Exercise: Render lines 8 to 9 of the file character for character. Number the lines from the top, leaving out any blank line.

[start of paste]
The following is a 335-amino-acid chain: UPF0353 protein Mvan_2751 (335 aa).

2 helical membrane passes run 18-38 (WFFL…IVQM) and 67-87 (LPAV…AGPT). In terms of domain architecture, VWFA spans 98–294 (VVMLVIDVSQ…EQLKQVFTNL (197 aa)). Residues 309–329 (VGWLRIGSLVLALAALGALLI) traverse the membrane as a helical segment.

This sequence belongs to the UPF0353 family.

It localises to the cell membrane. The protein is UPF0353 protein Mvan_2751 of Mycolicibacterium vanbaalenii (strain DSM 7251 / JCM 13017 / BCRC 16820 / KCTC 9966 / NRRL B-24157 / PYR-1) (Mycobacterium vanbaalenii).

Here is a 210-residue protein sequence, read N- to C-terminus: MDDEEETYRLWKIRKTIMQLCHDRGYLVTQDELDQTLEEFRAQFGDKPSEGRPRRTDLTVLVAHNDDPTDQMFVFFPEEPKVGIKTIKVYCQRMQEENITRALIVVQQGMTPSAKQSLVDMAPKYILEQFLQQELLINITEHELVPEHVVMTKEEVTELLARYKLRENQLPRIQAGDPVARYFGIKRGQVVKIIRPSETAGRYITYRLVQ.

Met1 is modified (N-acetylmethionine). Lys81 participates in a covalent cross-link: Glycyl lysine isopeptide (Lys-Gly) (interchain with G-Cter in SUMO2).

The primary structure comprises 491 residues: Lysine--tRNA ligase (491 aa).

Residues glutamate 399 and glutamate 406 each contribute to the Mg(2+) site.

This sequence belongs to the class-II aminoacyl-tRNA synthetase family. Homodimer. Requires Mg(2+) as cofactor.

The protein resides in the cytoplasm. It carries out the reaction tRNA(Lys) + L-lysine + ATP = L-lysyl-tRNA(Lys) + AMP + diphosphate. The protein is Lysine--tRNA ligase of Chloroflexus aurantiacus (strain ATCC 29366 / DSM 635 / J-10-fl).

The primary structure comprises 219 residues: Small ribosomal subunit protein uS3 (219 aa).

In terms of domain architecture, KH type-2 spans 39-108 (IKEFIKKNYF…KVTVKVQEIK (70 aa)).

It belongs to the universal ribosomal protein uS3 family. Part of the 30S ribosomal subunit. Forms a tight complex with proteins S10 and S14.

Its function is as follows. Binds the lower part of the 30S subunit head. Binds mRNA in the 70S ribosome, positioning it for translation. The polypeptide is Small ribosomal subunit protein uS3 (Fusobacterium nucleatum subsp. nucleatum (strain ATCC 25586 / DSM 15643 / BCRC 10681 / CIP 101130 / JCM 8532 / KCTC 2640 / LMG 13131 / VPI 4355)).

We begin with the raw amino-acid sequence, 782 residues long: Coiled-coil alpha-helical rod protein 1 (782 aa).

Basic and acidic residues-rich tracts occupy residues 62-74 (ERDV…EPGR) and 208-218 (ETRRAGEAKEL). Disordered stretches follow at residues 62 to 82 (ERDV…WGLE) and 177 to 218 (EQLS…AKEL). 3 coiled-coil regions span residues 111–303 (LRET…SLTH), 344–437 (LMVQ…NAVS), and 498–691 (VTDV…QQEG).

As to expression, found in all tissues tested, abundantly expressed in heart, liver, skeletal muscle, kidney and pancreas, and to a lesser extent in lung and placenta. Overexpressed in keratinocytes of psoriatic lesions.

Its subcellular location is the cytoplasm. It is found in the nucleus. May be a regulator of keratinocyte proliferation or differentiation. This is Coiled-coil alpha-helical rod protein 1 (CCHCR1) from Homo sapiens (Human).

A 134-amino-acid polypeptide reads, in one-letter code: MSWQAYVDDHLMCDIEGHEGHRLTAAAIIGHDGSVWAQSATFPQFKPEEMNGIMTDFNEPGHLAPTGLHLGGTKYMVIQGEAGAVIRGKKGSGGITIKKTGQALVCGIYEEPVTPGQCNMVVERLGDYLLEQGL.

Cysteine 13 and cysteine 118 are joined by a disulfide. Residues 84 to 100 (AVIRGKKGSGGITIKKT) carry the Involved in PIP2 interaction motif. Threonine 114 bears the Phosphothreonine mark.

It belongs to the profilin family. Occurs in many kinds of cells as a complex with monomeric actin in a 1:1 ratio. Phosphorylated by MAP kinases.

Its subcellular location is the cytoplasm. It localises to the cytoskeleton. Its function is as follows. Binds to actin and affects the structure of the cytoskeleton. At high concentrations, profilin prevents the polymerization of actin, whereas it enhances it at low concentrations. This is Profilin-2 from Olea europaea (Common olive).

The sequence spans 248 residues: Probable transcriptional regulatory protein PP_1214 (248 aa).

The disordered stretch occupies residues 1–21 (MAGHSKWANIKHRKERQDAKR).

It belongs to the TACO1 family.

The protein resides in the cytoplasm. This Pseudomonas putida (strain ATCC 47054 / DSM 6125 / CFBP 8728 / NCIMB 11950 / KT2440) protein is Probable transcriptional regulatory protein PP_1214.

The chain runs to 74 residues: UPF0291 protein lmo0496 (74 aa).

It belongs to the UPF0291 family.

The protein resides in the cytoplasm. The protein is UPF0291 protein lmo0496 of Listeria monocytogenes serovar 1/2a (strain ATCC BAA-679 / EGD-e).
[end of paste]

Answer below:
Residues glutamate 399 and glutamate 406 each contribute to the Mg(2+) site.

This sequence belongs to the class-II aminoacyl-tRNA synthetase family. Homodimer. Requires Mg(2+) as cofactor.